China pours foreign aid money into political leaders’ provinces | Belt and Road Initiative

A new book reports that China’s funding of overseas projects has disproportionately benefited core political supporters of current presidents or prime ministers in those countries that receive the funds.

During the 20th century, China was mostly known as a recipient of international development finance. Its development program abroad was modest – almost on par with that of Denmark. But over the course of a generation, as Beijing emerged as the world’s second largest economy, its footprint began to extend far beyond its borders—often in the form of infrastructure initiatives like the Belt and Road.

Its use of debt rather than helping to finance high-cost foreign projects has created new opportunities for developing countries for rapid social and economic gain, but it has also created significant risks, such as corruption, “political capture” and conflict.

The authors of the new book, Banking in Beijing, published by Cambridge University Press, found that in those countries receiving Chinese aid, funding for a political leader’s boycott increased by 52% during the years he was in power. But the effect of this political appropriation faded when the leader left office.

They also found that in the run-up to elections, these regions often experienced sharp increases in Chinese government-backed funding.

“There is rot in the system that Beijing built to speed up development projects,” said Dr. Bradley Parks, executive director of the AidData Research Laboratory at the College of William and Mary in Williamsburg, Virginia, and one of the book’s five authors.

Beijing often solicits project proposals and loan requests from incumbent senior politicians rather than technocrats. This often results in green lighting projects that disproportionately benefit the president or prime minister’s primary political supporters.”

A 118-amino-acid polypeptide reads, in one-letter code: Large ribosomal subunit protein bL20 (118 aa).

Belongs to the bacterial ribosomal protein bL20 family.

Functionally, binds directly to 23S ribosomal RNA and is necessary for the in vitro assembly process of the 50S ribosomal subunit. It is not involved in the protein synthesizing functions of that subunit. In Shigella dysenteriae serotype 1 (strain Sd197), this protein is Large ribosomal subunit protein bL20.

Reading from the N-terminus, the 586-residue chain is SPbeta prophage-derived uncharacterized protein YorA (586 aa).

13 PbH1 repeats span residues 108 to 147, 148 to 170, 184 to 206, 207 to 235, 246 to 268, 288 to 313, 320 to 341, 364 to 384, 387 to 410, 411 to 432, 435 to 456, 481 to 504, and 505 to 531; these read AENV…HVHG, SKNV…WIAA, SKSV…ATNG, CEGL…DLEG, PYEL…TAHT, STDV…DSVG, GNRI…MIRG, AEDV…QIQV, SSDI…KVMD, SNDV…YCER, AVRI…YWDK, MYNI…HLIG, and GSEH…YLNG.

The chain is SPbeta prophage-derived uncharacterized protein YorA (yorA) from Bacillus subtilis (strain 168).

In Sri Lanka, for example, during his presidency, from 2005 to 2015, Mahinda Rajapaksa attempted to turn the remote Hambantota region at the southern tip of the island — his birthplace and home to just 12,000 — into a second capital through China. Building a supported infrastructure, including a huge international airport.

But questions soon emerged about the cost-effectiveness of these projects. In a 2007 telegram from the US Embassy in Colombo, Ambassador Robert Blake stated: “An empty port, an empty airport, and a vast empty convention center will not generate the benefits Hambantota needs, and may, if constructed, be considered the folly of the President.”

In 2014, Sri Lanka’s aviation minister told parliament that the airport, which cost $210 million, “only generated $123 in revenue in one month”. When a visiting journalist asked a senior government official about the airport, he said, “When I visited the airport there, I asked the only immigration officer how many passports she had stamped that day. She said, ‘One.'”

But despite these differences, Beijing insisted that its cooperation between China and Sri Lanka is “mutually beneficial and has been warmly welcomed by all sectors of Sri Lanka”. During his visit to the island in 2014, Chinese President Xi Jinping signed 20 bilateral cooperation agreements, including a $1.4 billion Chinese-funded port city in Colombo. She described Sri Lanka as a “fantastic pearl”.